With some analysts predicting that the gold price could fall near $1,000 later this year, especially if the Federal Reserve follows through on several interest-rates hikes, HSBC is going against the grain with a modestly bullish forecast.
The safe-haven-inspired demand for gold rests on the interconnection between the state of the gold market and the financial markets of countries, the investment bank said in a recent research note highlighted on Bloomberg TV. Long-term structural arguments for gold accumulation in the emerging markets lead us to reaffirm our 2016 forecast for average prices of $1,205.
Thats not a gangbusters forecast, but its one contingent upon ongoing, steady consumption in the Asian markets, especially China. And so far, thats a no-brainer presumption: The financial crisis erupting there has kept the fires of interest in gold burning in Beijing, Shanghai, Hong Kong, and all points in between.
With Chinese officials devaluing the yuan currency to navigate the tremors occurring in the stock market and the slowdown in the overall economy, gold priced in yuan has responded by moving higher, according to a recent analysis by Zero Hedge. Just look at the chart below:
If China does spring a 15% devaluation on the already-wound-too-tight leveraged speculating community, the impact should be, well, amusing for sure, but otherwise a little hard to predict, Zero Hedge observed. About the only thing that can be said with near-certainty is that the above chart will have to be updated with much higher left and right axes.
Switch to gold gathering pace: Meanwhile, a Jan. 11 Wall Street Journal story confirmed that the turmoil in Chinas financial markets is increasing interest in gold. Chinas stock-market volatility is driving up the price of gold as investors seeking safety pile into the yellow metal, it reported.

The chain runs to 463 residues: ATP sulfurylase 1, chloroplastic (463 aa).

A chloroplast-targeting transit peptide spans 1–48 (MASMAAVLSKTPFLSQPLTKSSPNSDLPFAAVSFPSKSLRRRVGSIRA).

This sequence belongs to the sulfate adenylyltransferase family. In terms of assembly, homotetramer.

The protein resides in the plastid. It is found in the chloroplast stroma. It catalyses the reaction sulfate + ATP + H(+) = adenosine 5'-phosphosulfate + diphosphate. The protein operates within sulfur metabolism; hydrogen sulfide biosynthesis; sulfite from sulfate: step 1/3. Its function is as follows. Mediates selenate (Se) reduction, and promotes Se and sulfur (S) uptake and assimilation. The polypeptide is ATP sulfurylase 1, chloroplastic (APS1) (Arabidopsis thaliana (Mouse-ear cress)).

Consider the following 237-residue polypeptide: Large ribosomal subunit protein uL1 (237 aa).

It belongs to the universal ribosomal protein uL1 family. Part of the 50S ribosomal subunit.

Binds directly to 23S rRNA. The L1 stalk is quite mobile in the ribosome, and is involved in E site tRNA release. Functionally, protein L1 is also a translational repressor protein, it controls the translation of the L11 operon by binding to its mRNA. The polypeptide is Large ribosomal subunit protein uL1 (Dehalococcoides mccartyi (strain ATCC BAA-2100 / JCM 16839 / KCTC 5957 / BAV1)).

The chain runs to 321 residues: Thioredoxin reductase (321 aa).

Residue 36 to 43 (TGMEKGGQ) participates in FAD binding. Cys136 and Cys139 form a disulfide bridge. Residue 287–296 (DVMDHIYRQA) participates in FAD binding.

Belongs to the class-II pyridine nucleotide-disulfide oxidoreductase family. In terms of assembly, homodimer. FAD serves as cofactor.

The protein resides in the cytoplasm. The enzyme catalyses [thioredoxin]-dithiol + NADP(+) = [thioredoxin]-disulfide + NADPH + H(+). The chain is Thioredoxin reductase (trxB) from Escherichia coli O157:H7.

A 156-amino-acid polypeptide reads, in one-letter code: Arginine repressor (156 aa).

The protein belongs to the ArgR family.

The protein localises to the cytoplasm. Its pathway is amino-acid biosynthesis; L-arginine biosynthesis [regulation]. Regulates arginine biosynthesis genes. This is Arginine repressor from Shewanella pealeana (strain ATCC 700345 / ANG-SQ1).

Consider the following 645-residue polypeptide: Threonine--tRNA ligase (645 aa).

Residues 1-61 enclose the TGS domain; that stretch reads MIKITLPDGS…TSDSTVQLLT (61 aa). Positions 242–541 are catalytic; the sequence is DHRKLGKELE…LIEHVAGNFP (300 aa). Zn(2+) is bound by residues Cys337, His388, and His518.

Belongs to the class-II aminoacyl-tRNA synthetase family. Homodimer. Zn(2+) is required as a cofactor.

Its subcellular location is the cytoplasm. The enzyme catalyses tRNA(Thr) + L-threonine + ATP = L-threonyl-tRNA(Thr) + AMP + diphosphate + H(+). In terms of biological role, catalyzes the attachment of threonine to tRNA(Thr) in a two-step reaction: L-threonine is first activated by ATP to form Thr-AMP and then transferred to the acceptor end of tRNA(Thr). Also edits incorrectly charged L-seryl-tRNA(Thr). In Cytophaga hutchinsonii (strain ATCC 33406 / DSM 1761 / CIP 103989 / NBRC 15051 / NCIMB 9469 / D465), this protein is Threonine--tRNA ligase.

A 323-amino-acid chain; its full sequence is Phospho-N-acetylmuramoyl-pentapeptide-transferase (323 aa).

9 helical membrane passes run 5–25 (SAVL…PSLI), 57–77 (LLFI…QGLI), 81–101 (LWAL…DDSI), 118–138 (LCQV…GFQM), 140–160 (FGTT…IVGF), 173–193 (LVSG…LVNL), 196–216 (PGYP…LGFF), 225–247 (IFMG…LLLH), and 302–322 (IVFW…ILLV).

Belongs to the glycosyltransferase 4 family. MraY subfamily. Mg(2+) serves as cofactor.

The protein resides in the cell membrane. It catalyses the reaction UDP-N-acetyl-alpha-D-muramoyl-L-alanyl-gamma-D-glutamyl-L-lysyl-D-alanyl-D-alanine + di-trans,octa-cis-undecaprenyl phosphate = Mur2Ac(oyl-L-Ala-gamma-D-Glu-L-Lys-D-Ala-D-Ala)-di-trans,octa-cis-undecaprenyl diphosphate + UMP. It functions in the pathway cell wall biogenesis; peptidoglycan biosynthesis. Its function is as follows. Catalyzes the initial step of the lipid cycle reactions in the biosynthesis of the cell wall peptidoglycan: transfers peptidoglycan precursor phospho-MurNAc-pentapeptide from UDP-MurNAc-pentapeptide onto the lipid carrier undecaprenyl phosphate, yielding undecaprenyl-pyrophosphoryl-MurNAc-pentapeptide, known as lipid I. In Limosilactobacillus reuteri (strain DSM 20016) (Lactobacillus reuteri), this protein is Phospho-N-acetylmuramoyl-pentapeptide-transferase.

A Hong Kong-based banker whose company is a large supplier of bullion to the region said the switch to gold was gathering pace not only in China, but other countries in the region as well, the newspaper added.
In China it was evident already for two years that the economy was slowing down, contrarian economist Marc Faber recently told Bloomberg. We have a colossal credit bubble in China and how it will unwind we dont know. It may happen through significant weakness in the renminbi, although its not sure. It could also happen through significant weakness in the economy. I would rather be overly cautious on China than be overly optimistic.
Buy low, sell high: Where would Faber turn to weather this uncertainty? All the asset markets like the Titanic will crash, he predicted except for gold. I would also own some gold and gold shares. This is the asset class that is very, very depressed, and where I could see a doubling of prices easily, with a limited downside risk.
With gold still a culturally important commodity and a key means of saving in China, where many members of its increasingly wealthy populace have little experience with stock investing, bullions allure is on course to shine brightly as darkness descends on Chinas overleveraged, debt-fueled equities market and the risks of an even harder landing there escalate.